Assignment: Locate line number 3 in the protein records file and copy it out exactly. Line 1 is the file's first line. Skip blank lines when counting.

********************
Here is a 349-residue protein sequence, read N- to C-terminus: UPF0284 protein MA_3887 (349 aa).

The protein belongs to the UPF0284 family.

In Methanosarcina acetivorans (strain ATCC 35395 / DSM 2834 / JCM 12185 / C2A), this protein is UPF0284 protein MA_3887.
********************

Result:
In Methanosarcina acetivorans (strain ATCC 35395 / DSM 2834 / JCM 12185 / C2A), this protein is UPF0284 protein MA_3887.